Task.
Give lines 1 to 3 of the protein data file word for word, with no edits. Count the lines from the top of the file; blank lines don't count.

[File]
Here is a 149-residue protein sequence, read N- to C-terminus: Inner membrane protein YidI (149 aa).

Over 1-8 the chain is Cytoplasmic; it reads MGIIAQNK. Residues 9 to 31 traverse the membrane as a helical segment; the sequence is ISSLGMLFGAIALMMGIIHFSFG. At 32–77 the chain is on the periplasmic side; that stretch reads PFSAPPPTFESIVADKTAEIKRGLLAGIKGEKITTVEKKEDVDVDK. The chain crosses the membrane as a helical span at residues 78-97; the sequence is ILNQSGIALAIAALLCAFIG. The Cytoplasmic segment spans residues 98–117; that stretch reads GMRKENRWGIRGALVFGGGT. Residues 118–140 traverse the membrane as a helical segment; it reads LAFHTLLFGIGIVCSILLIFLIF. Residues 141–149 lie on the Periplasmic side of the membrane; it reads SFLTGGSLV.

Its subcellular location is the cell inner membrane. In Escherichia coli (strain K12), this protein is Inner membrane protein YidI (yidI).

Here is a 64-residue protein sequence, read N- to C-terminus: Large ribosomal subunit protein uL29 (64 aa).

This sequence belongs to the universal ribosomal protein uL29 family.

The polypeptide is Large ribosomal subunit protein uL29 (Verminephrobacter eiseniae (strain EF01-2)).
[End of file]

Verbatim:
Here is a 149-residue protein sequence, read N- to C-terminus: Inner membrane protein YidI (149 aa).

Over 1-8 the chain is Cytoplasmic; it reads MGIIAQNK. Residues 9 to 31 traverse the membrane as a helical segment; the sequence is ISSLGMLFGAIALMMGIIHFSFG. At 32–77 the chain is on the periplasmic side; that stretch reads PFSAPPPTFESIVADKTAEIKRGLLAGIKGEKITTVEKKEDVDVDK. The chain crosses the membrane as a helical span at residues 78-97; the sequence is ILNQSGIALAIAALLCAFIG. The Cytoplasmic segment spans residues 98–117; that stretch reads GMRKENRWGIRGALVFGGGT. Residues 118–140 traverse the membrane as a helical segment; it reads LAFHTLLFGIGIVCSILLIFLIF. Residues 141–149 lie on the Periplasmic side of the membrane; it reads SFLTGGSLV.

Its subcellular location is the cell inner membrane. In Escherichia coli (strain K12), this protein is Inner membrane protein YidI (yidI).